Why Don't Human Cannonballs Die?

Ransom Riggs

Questions that have bedeviled legions of circus-goers and carnival connoisseurs: why doesn't the gunpowder kill the cannonballer before they exit the cannon? Do my eyes deceive me? And how can I break into the fast-growing field of human cannonballing? Patience, my friends. All in good time.

They don't actually use gunpowder

The "cannons" used by human cannonballers are actually giant catapults, and the smoke and explosions produced are just for show. The first human catapult act was performed in 1877, by a girl who was only 14 years old, using "elastic springs" to turn her into a living projectile. (She later went on to tour with P.T. Barnum.) The technology has changed a bit in recent years but the idea is the same: once a cannonballer clambers into his cannon, he stands on a platform about three-quarters of the way down the barrel. High-pressure compressed air is pumped into the chamber left between the platform and the bottom of the barrel, sending the platform to the top of the barrel -- and the cannonballer into the air.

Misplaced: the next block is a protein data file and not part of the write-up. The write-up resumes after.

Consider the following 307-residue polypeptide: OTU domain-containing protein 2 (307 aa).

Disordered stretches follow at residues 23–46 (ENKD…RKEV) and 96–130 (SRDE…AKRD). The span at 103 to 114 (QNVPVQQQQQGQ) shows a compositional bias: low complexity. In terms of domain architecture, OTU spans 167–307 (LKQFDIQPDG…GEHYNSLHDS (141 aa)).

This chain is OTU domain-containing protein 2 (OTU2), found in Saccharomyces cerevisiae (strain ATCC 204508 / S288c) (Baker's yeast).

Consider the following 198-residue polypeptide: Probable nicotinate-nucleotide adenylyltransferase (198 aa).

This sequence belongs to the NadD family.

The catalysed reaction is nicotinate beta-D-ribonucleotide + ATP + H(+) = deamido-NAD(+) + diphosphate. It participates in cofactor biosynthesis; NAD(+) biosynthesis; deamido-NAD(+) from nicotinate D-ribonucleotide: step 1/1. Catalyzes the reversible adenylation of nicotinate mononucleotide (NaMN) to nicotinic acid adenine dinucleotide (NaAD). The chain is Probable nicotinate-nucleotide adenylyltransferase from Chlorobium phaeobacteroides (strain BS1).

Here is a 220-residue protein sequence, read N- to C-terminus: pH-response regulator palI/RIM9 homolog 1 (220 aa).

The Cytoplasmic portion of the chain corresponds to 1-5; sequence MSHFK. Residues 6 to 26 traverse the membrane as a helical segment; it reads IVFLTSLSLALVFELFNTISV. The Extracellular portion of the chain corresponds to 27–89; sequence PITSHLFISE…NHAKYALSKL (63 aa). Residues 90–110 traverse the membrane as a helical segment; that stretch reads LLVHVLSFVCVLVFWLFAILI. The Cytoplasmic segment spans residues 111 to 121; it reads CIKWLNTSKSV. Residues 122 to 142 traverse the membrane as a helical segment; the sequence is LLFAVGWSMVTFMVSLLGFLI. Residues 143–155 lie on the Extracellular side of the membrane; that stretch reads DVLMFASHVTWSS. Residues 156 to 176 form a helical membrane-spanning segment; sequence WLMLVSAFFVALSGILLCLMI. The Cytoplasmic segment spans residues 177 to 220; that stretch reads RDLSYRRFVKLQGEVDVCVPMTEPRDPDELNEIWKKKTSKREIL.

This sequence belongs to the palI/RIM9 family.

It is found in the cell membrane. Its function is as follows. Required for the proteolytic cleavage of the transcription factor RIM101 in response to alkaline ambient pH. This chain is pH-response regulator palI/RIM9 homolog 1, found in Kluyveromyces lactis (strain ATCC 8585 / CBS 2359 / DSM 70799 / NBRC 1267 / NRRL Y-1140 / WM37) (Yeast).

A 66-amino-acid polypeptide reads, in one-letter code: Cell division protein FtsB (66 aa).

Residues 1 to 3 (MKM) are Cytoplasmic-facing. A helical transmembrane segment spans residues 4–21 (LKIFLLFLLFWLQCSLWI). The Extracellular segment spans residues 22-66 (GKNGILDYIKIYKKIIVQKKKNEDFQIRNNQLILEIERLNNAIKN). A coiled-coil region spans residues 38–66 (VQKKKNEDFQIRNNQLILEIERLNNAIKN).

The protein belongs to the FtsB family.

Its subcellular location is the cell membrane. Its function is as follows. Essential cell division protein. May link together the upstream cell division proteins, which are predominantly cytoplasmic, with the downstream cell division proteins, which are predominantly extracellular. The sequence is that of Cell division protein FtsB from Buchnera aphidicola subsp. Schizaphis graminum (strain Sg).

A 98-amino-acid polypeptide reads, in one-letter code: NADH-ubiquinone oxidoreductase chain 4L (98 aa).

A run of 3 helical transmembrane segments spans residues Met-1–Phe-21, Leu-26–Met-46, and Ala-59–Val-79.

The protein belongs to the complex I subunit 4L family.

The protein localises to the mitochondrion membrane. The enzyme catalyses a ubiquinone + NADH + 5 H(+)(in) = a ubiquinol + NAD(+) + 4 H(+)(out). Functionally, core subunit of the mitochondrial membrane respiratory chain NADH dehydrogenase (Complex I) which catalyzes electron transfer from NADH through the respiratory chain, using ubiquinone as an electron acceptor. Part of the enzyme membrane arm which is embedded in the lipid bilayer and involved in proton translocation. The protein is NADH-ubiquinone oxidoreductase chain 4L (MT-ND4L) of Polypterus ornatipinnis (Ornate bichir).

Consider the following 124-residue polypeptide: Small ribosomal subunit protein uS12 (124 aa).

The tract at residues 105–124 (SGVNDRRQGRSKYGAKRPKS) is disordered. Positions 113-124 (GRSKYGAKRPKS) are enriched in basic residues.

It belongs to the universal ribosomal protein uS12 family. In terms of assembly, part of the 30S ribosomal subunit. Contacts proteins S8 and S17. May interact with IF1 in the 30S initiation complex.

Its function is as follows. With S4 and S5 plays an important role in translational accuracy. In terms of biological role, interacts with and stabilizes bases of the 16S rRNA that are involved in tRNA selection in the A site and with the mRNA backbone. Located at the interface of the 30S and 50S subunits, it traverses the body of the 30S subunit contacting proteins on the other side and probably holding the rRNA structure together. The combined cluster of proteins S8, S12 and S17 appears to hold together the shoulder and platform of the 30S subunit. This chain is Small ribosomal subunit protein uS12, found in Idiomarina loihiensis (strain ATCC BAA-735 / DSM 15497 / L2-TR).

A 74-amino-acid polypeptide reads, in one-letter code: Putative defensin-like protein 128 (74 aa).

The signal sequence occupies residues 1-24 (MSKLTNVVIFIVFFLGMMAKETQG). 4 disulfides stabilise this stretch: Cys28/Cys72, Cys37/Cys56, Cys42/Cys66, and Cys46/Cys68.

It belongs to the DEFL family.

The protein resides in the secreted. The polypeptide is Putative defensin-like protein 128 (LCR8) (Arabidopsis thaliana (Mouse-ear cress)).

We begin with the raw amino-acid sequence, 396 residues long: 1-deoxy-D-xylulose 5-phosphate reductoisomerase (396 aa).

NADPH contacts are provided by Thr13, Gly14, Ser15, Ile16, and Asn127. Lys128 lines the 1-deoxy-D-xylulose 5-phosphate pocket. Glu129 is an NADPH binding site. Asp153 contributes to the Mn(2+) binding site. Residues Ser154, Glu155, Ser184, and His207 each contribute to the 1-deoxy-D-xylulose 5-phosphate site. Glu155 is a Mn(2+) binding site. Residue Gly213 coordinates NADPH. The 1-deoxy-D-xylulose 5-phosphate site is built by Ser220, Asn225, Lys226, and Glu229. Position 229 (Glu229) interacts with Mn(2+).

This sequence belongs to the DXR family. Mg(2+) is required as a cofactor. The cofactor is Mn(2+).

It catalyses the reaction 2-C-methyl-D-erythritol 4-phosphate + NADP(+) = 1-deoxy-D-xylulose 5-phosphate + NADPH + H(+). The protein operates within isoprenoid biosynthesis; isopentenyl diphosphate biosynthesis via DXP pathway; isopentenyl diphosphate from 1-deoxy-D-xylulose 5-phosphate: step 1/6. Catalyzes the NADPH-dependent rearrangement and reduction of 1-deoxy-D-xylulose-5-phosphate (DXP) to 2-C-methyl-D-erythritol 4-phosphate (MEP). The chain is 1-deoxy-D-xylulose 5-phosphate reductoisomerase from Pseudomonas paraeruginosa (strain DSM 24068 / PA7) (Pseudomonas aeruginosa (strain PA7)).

Coming down is the hard part

Actually, plenty of human cannonballers do meet untimely ends on the job, but it's not usually the coming-out-of-the-cannon part that does it; according to Cecil "Straight Dope" Adams, of the 50 human cannonballers who'd had careers before the 1990s, 30 of them had been killed -- mostly by falling outside of the net. (Like this.) Dummy models are test-fired to help ensure a cannon's aim and accuracy, but the cannonballer himself has a big role to play -- there's a bit of mid-air acrobatics involved. You've got to turn just right in the air to ensure you land on your back rather than your neck.

The job's not for everyone

First of all, the pay's not great. Then there's the reality of having to live and travel with a circus, the romance of which wears of mighty fast, we'd imagine. Like most strange and unpleasant jobs, it's often passed on from parent to child: the Smith family, for instance, have been cannonballers for thirty years, despite the family patriarch's wish that he'd raised "doctors and lawyers" instead. (We get it: with the liabilities and injuries that come along with human cannonballing, free consultations from both couldn't hurt.)